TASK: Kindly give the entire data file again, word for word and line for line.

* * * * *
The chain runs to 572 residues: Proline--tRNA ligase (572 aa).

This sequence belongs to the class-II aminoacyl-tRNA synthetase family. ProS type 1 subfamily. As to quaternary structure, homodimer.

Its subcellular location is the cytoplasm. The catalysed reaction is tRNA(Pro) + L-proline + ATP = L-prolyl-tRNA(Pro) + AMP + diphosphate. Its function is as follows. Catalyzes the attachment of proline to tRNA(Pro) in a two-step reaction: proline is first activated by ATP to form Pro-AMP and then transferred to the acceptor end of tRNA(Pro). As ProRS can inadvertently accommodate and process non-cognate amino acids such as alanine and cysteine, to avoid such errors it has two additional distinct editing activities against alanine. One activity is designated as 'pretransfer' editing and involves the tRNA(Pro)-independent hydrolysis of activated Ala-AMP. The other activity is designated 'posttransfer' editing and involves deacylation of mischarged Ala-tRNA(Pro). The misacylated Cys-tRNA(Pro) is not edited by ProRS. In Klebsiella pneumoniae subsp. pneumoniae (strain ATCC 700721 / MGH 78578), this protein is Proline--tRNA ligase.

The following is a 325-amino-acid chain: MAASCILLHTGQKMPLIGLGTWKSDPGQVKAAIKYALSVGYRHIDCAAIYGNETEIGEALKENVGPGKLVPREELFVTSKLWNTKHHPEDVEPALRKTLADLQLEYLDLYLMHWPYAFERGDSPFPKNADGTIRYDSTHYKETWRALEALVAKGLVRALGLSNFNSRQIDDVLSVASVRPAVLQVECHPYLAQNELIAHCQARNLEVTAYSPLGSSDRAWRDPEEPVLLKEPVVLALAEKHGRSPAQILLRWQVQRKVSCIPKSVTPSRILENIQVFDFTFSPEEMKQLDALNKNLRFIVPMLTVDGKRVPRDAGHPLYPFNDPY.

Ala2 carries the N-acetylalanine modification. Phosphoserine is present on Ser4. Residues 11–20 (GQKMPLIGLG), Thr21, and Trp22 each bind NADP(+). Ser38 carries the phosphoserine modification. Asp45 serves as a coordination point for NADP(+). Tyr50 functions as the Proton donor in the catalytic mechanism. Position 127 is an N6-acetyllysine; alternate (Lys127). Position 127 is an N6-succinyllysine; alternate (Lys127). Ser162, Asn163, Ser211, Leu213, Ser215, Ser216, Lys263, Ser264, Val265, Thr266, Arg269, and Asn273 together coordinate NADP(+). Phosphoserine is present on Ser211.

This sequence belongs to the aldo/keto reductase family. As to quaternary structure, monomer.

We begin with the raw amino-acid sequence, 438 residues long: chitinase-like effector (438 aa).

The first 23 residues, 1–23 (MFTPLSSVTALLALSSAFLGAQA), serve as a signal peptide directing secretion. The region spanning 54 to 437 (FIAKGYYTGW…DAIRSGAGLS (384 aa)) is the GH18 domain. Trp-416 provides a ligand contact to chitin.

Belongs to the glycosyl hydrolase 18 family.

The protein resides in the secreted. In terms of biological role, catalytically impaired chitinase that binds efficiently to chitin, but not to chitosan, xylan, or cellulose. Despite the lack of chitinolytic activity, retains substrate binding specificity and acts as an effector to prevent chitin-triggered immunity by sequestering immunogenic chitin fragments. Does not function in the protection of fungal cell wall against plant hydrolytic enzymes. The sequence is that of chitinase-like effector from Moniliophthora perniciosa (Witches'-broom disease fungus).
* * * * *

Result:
The chain runs to 572 residues: Proline--tRNA ligase (572 aa).

This sequence belongs to the class-II aminoacyl-tRNA synthetase family. ProS type 1 subfamily. As to quaternary structure, homodimer.

Its subcellular location is the cytoplasm. The catalysed reaction is tRNA(Pro) + L-proline + ATP = L-prolyl-tRNA(Pro) + AMP + diphosphate. Its function is as follows. Catalyzes the attachment of proline to tRNA(Pro) in a two-step reaction: proline is first activated by ATP to form Pro-AMP and then transferred to the acceptor end of tRNA(Pro). As ProRS can inadvertently accommodate and process non-cognate amino acids such as alanine and cysteine, to avoid such errors it has two additional distinct editing activities against alanine. One activity is designated as 'pretransfer' editing and involves the tRNA(Pro)-independent hydrolysis of activated Ala-AMP. The other activity is designated 'posttransfer' editing and involves deacylation of mischarged Ala-tRNA(Pro). The misacylated Cys-tRNA(Pro) is not edited by ProRS. In Klebsiella pneumoniae subsp. pneumoniae (strain ATCC 700721 / MGH 78578), this protein is Proline--tRNA ligase.

The following is a 325-amino-acid chain: MAASCILLHTGQKMPLIGLGTWKSDPGQVKAAIKYALSVGYRHIDCAAIYGNETEIGEALKENVGPGKLVPREELFVTSKLWNTKHHPEDVEPALRKTLADLQLEYLDLYLMHWPYAFERGDSPFPKNADGTIRYDSTHYKETWRALEALVAKGLVRALGLSNFNSRQIDDVLSVASVRPAVLQVECHPYLAQNELIAHCQARNLEVTAYSPLGSSDRAWRDPEEPVLLKEPVVLALAEKHGRSPAQILLRWQVQRKVSCIPKSVTPSRILENIQVFDFTFSPEEMKQLDALNKNLRFIVPMLTVDGKRVPRDAGHPLYPFNDPY.

Ala2 carries the N-acetylalanine modification. Phosphoserine is present on Ser4. Residues 11–20 (GQKMPLIGLG), Thr21, and Trp22 each bind NADP(+). Ser38 carries the phosphoserine modification. Asp45 serves as a coordination point for NADP(+). Tyr50 functions as the Proton donor in the catalytic mechanism. Position 127 is an N6-acetyllysine; alternate (Lys127). Position 127 is an N6-succinyllysine; alternate (Lys127). Ser162, Asn163, Ser211, Leu213, Ser215, Ser216, Lys263, Ser264, Val265, Thr266, Arg269, and Asn273 together coordinate NADP(+). Phosphoserine is present on Ser211.

This sequence belongs to the aldo/keto reductase family. As to quaternary structure, monomer.

We begin with the raw amino-acid sequence, 438 residues long: chitinase-like effector (438 aa).

The first 23 residues, 1–23 (MFTPLSSVTALLALSSAFLGAQA), serve as a signal peptide directing secretion. The region spanning 54 to 437 (FIAKGYYTGW…DAIRSGAGLS (384 aa)) is the GH18 domain. Trp-416 provides a ligand contact to chitin.

Belongs to the glycosyl hydrolase 18 family.

The protein resides in the secreted. In terms of biological role, catalytically impaired chitinase that binds efficiently to chitin, but not to chitosan, xylan, or cellulose. Despite the lack of chitinolytic activity, retains substrate binding specificity and acts as an effector to prevent chitin-triggered immunity by sequestering immunogenic chitin fragments. Does not function in the protection of fungal cell wall against plant hydrolytic enzymes. The sequence is that of chitinase-like effector from Moniliophthora perniciosa (Witches'-broom disease fungus).